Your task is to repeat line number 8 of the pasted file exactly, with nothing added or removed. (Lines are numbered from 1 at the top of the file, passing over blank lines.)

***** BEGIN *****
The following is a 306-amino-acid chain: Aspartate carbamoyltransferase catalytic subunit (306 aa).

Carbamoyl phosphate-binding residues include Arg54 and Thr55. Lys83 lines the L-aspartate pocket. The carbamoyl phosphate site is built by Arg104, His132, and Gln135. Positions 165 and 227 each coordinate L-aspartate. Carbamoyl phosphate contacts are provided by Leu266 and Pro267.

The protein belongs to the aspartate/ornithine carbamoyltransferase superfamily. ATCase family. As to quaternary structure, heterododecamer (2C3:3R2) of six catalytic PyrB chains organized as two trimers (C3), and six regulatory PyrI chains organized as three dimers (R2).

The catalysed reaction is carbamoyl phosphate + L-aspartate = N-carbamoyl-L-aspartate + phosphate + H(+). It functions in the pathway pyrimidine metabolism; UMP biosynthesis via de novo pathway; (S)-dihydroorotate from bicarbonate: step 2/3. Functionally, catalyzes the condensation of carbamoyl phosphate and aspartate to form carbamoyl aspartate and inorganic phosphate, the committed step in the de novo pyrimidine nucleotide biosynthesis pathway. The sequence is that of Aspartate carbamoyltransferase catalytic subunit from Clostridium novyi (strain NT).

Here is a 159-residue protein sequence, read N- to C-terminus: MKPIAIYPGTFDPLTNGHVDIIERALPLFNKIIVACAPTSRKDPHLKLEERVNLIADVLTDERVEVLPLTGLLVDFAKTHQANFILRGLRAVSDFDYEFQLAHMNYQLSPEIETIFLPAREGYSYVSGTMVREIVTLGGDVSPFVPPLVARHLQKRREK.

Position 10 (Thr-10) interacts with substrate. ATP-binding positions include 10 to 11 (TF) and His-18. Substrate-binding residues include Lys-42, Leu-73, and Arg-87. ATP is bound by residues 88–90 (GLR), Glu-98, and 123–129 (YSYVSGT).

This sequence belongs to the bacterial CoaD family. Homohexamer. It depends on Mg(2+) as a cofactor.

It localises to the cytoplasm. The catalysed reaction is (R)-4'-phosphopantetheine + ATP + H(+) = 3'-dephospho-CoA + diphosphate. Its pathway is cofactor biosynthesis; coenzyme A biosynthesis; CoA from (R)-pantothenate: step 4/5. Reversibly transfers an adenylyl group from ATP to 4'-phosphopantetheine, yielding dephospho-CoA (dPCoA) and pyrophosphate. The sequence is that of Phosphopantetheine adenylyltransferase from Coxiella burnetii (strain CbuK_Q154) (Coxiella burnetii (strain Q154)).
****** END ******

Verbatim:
It localises to the cytoplasm. The catalysed reaction is (R)-4'-phosphopantetheine + ATP + H(+) = 3'-dephospho-CoA + diphosphate. Its pathway is cofactor biosynthesis; coenzyme A biosynthesis; CoA from (R)-pantothenate: step 4/5. Reversibly transfers an adenylyl group from ATP to 4'-phosphopantetheine, yielding dephospho-CoA (dPCoA) and pyrophosphate. The sequence is that of Phosphopantetheine adenylyltransferase from Coxiella burnetii (strain CbuK_Q154) (Coxiella burnetii (strain Q154)).